Trade Promotion Forecasting: the Present and the Near Future
Trade promotion forecasting is difficult: getting it right involves factoring in many variables. Marketing people, who are often responsible for it, may excel at creating and running promotions. Forecasting demand data, not so much. This can leave supply chain professionals the tough job planning for, and responding to, promotions.
To do this, the first hurdle is creating a good statistical baseline forecast. This allows you to identify the uplift the promotion will presumably deliver on top of the normal business performance. Many organizations fall down at this first hurdle because their baseline forecasts lack precision and rely too much on gut feel, guesswork and oversimplified calculations.
The next step is to accurately predict the uplift from baseline expected to be generated by the promotion so that supply chains can optimize inventory to properly support the promotion. This includes pre-filling inventory, forward locating inventory to respond to unexpected spikes in demand, and gracefully exiting from the promotion in a way that doesn’t leave a lot of excess inventory, especially if there is a period of slow demand immediately after the promotion. The Nielsen Company calls this a “mortgaging” effect, where bringing forward sales from a later period reduces demand in later periods.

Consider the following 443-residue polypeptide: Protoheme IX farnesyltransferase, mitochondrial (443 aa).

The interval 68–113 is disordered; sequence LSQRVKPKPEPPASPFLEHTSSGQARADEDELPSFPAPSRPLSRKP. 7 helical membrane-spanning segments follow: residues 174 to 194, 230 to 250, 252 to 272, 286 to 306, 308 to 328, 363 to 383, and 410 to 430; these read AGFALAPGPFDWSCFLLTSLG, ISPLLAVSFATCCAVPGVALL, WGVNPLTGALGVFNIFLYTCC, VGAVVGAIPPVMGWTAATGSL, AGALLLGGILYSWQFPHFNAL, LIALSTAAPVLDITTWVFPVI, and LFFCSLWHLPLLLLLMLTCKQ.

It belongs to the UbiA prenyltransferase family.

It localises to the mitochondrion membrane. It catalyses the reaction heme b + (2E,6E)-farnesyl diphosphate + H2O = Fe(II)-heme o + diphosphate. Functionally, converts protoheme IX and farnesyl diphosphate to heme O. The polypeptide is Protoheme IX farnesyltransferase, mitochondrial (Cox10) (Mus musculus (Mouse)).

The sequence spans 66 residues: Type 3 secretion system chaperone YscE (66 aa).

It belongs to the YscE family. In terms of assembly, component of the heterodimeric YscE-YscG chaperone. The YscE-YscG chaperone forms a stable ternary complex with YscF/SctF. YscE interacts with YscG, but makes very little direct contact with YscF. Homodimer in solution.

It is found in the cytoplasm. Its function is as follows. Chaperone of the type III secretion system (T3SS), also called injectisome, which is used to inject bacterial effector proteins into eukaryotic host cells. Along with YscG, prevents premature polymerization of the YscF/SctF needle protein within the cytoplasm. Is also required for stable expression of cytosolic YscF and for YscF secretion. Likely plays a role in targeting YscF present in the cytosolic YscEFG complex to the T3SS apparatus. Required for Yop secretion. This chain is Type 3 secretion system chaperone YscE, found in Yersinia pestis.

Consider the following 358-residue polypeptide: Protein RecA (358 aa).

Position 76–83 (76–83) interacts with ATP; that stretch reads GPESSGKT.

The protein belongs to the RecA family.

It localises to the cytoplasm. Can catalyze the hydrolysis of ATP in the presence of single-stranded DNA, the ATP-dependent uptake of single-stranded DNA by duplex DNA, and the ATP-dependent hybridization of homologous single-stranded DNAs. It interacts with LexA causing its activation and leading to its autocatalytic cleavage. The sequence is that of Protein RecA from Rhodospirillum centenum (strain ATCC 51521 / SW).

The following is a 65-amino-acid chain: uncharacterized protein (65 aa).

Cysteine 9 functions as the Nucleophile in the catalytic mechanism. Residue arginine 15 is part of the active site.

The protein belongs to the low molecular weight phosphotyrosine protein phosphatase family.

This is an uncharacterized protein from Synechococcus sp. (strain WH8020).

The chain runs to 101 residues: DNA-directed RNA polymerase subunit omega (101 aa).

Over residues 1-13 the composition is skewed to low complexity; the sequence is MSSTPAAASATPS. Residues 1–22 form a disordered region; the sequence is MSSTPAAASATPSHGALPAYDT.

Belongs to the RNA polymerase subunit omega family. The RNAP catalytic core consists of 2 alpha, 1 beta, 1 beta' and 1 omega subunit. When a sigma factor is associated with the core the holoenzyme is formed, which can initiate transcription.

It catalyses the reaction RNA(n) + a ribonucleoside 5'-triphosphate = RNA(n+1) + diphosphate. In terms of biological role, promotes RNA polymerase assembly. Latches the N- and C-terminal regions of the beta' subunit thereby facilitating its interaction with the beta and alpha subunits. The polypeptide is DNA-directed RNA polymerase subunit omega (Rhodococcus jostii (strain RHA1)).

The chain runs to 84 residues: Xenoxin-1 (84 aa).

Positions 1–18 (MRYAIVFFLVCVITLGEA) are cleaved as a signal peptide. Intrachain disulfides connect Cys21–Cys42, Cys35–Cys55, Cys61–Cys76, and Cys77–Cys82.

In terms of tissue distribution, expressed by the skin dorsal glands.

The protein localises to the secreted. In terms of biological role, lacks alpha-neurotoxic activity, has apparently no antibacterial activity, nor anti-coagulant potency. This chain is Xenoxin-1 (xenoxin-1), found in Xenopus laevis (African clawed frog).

Most companies lack the skills and tools to produce the forecasts needed to make these kind of judgments. Some still manage their promotional data in spreadsheets simply because they are familiar with them. But two-dimensional spreadsheets, however transparent, are incapable of handling the many different variables and data sources involved.
As stated before, the first step up is good statistical forecasting software and process that allows you to create a reliable baseline forecast. But many Industry leaders are going to the next step, using machine learning enhanced advanced analytics for trade promotions planning. Machine learning offers the added horsepower to improve demand forecasting accuracy by going beyond historical sales data to blend in data about the uplift and ROI of past promotional campaigns. An added benefit is that machine learning systems automatically improve themselves over time as they gain new insights from a growing history of consumer responses. Your returns from investing in the technology continue to grow.
How else can machine learning improve trade promotion forecasting outcomes?
Imagine a system that could proactively suggest a new promotion that might increase your revenue by drawing on past promotion data. You provide the system your target revenue or profit and it recommends a promotion plan to reach it.
Here’s another scenario. You are running a promotion and stock is getting dangerously low. At a certain point, the promotion will start cannibalizing your profit margin. A machine learning-enhanced system could continually monitor and analyze the balance between promotions and inventories, sending you an alert when it is time to stop or alter the promotion or change before it becomes less profitable.